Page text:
One of Britain’s largest institutional investors, Legal & General, has warned FTSE 100 companies with all-white boards that it will vote against them if they do not hire a Black, Asian or minority ethnic (BAME) director by 2022.
L&G issued the ultimatum to the 30-plus blue-chip firms that do not have a director from an ethnic minority background last week, The Times reported.
The investor has written to all FTSE 100 companies and all US companies in the S&P 500 to tell them it expects them to have appointed at least one BAME director by the start of 2022.
L&G told firms it will vote against the re-election of the companies’ nomination committee chairs, who lead the panels responsible for board appointments, if they fail to meet this target.
The move follows the Black Lives Matter protests across the world over the summer. L&G, which manages over £1.2 trillion of assets, is thought to be the first big UK investor to threaten to vote against companies that fail to take action on director diversity.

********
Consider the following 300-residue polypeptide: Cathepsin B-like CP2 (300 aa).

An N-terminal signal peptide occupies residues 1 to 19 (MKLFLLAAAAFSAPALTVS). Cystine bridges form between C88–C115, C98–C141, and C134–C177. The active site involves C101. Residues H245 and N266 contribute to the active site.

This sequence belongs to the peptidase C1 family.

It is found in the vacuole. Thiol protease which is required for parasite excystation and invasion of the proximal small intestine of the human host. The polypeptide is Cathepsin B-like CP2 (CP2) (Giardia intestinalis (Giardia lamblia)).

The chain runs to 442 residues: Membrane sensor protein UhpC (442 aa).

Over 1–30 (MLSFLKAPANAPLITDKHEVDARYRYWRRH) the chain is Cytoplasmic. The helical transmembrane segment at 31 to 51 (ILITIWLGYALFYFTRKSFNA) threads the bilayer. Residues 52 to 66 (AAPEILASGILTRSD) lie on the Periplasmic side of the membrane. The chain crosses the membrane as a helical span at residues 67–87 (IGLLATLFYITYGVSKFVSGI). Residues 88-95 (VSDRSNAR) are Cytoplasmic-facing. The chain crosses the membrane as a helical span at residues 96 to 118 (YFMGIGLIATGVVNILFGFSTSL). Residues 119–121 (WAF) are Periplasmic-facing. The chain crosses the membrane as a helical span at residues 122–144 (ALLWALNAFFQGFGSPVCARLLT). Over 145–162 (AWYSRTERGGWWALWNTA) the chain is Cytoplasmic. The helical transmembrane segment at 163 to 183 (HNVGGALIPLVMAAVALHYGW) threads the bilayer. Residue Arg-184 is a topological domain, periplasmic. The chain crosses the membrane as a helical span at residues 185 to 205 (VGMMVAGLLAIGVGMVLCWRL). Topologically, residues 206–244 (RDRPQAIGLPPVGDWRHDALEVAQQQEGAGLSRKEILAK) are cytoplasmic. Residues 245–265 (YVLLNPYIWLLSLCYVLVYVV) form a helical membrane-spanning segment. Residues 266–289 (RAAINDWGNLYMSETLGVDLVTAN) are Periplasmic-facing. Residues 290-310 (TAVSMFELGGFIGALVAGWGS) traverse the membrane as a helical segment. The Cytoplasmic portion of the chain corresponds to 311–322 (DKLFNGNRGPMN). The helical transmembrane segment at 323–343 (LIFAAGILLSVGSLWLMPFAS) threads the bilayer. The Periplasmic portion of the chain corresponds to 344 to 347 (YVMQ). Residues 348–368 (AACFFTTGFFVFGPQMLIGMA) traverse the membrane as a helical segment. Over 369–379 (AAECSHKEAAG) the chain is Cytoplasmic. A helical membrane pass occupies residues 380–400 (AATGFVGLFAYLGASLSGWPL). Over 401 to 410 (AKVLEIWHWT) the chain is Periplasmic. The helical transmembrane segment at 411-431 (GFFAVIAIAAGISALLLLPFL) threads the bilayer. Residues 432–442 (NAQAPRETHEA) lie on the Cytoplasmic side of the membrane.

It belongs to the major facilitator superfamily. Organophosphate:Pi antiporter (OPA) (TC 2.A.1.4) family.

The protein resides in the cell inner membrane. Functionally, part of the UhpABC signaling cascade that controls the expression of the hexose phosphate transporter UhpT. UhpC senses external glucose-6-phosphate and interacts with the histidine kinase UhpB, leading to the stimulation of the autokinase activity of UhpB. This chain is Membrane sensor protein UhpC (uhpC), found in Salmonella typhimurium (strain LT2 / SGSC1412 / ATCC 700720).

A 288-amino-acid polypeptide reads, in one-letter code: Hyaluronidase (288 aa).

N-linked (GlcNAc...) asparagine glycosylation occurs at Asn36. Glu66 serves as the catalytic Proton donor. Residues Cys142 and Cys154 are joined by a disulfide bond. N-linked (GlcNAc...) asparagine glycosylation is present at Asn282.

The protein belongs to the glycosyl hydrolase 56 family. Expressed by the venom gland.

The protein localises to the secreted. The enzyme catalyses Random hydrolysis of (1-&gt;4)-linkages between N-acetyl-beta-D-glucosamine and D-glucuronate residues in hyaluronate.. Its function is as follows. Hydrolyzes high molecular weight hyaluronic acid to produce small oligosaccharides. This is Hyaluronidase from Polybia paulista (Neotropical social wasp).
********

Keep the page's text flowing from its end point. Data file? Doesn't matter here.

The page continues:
Some 37 FTSE 100 companies had no BAME directors in February, according to the Parker Review – an official body established to monitor the ethnic diversity of UK boardrooms. Some blue-chip companies have since appointed directors from minority ethnic backgrounds.
In its initial report in 2017, the Review had recommended that all FTSE 100 companies should have at least one BAME director by 2021. However in an update this year, the body said it would be “challenging” for UK blue-chips to hit the target by next year.
The Confederation of British Industry last week announced a campaign to ensure that all FTSE 100 companies have BAME board members by 2021, saying that progress on improving boardroom diversity in Britain had been “painfully slow”.
“The horrifying killing of George Floyd and so many others has led many institutional investors to think much more seriously about structural racism and inequality,” L&G wrote to wholesale clients, The Times reported.
L&G itself meets its diversity target following the appointment of Ric Lewis, the founder of property investment board Tristan Capital Partners, to its board in June.
City A.M. has reached out to Legal & General for comment.